Merge replication is intended for database administrators and is designed to synchronize SQL Server databases. Merge replication provides significant functionality with configuration available through wizards, stored procedures, and its own API. Synchronization Services is intended for developers, and enables a developer to easily create views of data on the client that are based on a server database or another data source. Synchronization Services supports heterogeneous databases and synchronization over services, such as Windows Communication Foundation (WCF). If the application involves synchronizing with non-SQL Server databases, or if the application must have separate components to enable synchronization over different transports or services, use Synchronization Services.

For some applications, the decision to use a technology is easy: If you must synchronize a data source other than a SQL Server database, Synchronization Services is the solution. If you are a database administrator who wants to configure synchronization without much programming, merge replication might be a better choice. Ultimately, you must carefully consider the application requirements and determine whether the Synchronization Services API is the appropriate technology to use. If you want to move beyond replicating a schema and its data from one database to another, we recommend that you use Synchronization Services.

Bb726031.note(en-US,SQL.90).gifNote:
Synchronization Services cannot be used on the same table in the client database. RDA or merge replication cannot be used with Synchronization Services on the same table in the client database.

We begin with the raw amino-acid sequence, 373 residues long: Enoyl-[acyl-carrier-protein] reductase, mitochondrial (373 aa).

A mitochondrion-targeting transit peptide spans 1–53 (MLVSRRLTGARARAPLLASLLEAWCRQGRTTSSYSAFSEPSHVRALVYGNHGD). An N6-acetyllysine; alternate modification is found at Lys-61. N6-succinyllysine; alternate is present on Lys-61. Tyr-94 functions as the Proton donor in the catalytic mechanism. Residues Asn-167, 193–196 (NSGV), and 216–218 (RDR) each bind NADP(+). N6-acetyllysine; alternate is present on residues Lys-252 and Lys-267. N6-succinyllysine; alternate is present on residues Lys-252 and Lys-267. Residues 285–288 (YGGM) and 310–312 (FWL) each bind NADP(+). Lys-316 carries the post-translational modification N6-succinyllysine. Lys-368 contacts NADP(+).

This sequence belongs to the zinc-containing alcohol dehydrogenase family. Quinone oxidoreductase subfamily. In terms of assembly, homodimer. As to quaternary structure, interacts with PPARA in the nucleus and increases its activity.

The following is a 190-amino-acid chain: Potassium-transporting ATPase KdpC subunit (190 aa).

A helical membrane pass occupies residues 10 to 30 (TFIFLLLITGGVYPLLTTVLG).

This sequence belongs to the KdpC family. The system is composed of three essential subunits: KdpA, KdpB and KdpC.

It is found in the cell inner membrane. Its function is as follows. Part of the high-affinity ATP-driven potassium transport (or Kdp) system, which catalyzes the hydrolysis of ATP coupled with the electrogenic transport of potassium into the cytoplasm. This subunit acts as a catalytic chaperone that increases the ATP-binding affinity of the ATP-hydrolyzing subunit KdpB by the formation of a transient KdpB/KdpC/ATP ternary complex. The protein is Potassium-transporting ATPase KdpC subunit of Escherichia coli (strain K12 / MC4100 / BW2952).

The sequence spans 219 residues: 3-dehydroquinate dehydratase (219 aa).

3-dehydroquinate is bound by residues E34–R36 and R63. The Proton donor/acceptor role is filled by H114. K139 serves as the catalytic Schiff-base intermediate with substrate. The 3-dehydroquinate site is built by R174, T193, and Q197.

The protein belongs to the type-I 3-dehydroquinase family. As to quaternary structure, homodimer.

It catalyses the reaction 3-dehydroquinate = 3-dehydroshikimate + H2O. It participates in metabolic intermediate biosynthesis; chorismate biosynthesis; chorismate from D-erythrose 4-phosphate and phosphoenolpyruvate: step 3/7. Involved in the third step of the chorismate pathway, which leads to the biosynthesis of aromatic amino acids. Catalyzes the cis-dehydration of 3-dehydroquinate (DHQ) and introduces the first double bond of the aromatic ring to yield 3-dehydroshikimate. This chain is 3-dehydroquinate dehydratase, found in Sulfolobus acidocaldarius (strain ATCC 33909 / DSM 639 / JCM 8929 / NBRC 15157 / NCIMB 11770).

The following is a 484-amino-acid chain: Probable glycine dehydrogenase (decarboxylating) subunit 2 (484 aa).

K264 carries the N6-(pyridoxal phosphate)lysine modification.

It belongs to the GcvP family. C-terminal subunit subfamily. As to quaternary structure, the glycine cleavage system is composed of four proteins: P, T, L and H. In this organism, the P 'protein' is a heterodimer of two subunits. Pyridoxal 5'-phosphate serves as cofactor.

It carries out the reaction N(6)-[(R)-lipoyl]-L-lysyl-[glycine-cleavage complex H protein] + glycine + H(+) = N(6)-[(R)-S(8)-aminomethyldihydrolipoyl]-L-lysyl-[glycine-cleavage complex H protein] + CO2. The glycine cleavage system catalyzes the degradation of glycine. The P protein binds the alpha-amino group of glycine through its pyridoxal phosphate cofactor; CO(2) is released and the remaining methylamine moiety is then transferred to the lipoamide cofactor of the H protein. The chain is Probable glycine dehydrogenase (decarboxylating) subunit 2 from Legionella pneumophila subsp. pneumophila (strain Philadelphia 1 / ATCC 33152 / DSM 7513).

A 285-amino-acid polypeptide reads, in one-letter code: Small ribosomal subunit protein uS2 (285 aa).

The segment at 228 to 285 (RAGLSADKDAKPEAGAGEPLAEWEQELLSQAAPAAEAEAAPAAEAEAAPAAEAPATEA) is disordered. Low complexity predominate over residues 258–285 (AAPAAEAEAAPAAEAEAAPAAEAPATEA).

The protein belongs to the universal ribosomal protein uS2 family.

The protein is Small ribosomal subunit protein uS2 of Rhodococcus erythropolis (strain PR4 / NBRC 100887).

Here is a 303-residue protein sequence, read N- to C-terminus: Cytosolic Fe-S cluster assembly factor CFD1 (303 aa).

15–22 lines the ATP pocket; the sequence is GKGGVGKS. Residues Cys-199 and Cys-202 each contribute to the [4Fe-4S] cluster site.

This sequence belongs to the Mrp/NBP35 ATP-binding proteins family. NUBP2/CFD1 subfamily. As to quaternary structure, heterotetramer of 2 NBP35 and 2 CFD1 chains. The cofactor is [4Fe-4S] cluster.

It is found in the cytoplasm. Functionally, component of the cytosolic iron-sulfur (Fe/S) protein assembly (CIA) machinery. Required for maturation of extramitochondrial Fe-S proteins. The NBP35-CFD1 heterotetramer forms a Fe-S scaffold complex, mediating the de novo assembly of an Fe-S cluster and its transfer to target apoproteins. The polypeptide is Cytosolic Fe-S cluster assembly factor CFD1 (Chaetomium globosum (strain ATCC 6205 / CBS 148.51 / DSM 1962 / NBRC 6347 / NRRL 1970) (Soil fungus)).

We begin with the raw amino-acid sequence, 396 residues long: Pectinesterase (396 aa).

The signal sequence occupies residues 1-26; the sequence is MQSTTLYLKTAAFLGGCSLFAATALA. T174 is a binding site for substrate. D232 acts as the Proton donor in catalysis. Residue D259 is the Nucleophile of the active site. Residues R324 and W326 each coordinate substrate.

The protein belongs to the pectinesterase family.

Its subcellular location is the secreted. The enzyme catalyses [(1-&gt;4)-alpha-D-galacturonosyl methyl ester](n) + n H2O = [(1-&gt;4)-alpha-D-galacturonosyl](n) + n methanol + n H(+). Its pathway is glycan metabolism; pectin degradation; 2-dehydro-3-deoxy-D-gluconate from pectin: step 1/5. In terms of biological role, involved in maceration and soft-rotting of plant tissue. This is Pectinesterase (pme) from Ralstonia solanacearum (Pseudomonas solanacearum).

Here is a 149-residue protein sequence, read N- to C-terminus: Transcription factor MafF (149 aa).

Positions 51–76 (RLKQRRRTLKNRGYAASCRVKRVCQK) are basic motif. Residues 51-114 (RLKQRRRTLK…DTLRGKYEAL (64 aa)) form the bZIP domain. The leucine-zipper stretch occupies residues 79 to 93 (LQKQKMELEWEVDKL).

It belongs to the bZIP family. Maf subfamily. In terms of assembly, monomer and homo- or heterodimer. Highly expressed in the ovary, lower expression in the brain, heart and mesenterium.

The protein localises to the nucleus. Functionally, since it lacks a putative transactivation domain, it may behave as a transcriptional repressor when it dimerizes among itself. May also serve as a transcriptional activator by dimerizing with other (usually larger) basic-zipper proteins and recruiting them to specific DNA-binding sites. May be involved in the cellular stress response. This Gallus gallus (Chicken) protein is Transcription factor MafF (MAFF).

The topics in the Synchronization Services documentation provide a detailed introduction to the Synchronization Services API, example code, and an API reference. You can find the API reference in Microsoft.Synchronization, Microsoft.Synchronization.Data, Microsoft.Synchronization.Data.SqlServerCe, and Microsoft.Synchronization.Data.Server. If you want more background information, we recommend that you read the documentation in the following order:

  1. Learn about the architecture of the API and the most important classes in Architecture and Classes (Synchronization Services).
  2. Review the code for a basic application in Getting Started: A Synchronization Services Application.
  3. Learn about tools that you can use to help develop an application in Tools to Help You Develop Applications (Synchronization Services).
  4. Get a sense of how to handle common tasks by browsing through the topics in Programming Common Synchronization Tasks, which contain lots of sample code.
  5. After you read these sections, you will be able to appreciate the design guidance that is provided in Considerations for Application Design and Deployment (Synchronization Services) and the samples that are available from this Microsoft Web site. As you become comfortable with the API, we encourage you to start coding: You will see how straightforward the process is to add synchronization to an application.